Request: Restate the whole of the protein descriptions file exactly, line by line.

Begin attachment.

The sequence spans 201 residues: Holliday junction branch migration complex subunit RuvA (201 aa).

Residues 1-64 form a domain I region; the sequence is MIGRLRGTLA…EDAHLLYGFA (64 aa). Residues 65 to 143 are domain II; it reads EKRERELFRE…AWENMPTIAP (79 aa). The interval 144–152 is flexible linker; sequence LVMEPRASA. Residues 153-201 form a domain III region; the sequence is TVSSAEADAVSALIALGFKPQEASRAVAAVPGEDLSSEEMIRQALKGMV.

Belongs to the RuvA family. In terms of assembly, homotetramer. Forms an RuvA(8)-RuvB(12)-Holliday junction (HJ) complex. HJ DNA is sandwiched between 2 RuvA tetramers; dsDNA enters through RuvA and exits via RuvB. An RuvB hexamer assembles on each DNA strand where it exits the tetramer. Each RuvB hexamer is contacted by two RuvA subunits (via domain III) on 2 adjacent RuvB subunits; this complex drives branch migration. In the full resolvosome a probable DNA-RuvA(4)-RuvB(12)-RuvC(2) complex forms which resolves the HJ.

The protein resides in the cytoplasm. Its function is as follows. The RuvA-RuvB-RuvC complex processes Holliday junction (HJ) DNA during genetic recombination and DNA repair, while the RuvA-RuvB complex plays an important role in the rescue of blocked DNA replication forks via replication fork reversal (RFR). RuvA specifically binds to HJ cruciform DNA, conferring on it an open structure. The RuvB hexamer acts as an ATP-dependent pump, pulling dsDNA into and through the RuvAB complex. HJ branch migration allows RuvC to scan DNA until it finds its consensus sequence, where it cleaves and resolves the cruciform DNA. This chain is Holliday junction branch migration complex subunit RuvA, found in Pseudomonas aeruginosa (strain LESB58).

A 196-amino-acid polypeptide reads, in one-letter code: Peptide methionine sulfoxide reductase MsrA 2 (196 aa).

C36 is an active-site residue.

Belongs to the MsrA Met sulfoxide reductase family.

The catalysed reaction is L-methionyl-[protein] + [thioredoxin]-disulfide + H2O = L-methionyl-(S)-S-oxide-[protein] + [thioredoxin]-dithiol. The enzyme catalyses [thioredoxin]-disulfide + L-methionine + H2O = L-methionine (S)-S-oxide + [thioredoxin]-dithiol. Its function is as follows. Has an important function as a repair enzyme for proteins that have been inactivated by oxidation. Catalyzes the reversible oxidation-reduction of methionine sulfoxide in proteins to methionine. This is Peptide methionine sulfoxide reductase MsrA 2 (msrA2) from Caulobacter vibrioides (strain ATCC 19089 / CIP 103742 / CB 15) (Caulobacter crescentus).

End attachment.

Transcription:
The sequence spans 201 residues: Holliday junction branch migration complex subunit RuvA (201 aa).

Residues 1-64 form a domain I region; the sequence is MIGRLRGTLA…EDAHLLYGFA (64 aa). Residues 65 to 143 are domain II; it reads EKRERELFRE…AWENMPTIAP (79 aa). The interval 144–152 is flexible linker; sequence LVMEPRASA. Residues 153-201 form a domain III region; the sequence is TVSSAEADAVSALIALGFKPQEASRAVAAVPGEDLSSEEMIRQALKGMV.

Belongs to the RuvA family. In terms of assembly, homotetramer. Forms an RuvA(8)-RuvB(12)-Holliday junction (HJ) complex. HJ DNA is sandwiched between 2 RuvA tetramers; dsDNA enters through RuvA and exits via RuvB. An RuvB hexamer assembles on each DNA strand where it exits the tetramer. Each RuvB hexamer is contacted by two RuvA subunits (via domain III) on 2 adjacent RuvB subunits; this complex drives branch migration. In the full resolvosome a probable DNA-RuvA(4)-RuvB(12)-RuvC(2) complex forms which resolves the HJ.

The protein resides in the cytoplasm. Its function is as follows. The RuvA-RuvB-RuvC complex processes Holliday junction (HJ) DNA during genetic recombination and DNA repair, while the RuvA-RuvB complex plays an important role in the rescue of blocked DNA replication forks via replication fork reversal (RFR). RuvA specifically binds to HJ cruciform DNA, conferring on it an open structure. The RuvB hexamer acts as an ATP-dependent pump, pulling dsDNA into and through the RuvAB complex. HJ branch migration allows RuvC to scan DNA until it finds its consensus sequence, where it cleaves and resolves the cruciform DNA. This chain is Holliday junction branch migration complex subunit RuvA, found in Pseudomonas aeruginosa (strain LESB58).

A 196-amino-acid polypeptide reads, in one-letter code: Peptide methionine sulfoxide reductase MsrA 2 (196 aa).

C36 is an active-site residue.

Belongs to the MsrA Met sulfoxide reductase family.

The catalysed reaction is L-methionyl-[protein] + [thioredoxin]-disulfide + H2O = L-methionyl-(S)-S-oxide-[protein] + [thioredoxin]-dithiol. The enzyme catalyses [thioredoxin]-disulfide + L-methionine + H2O = L-methionine (S)-S-oxide + [thioredoxin]-dithiol. Its function is as follows. Has an important function as a repair enzyme for proteins that have been inactivated by oxidation. Catalyzes the reversible oxidation-reduction of methionine sulfoxide in proteins to methionine. This is Peptide methionine sulfoxide reductase MsrA 2 (msrA2) from Caulobacter vibrioides (strain ATCC 19089 / CIP 103742 / CB 15) (Caulobacter crescentus).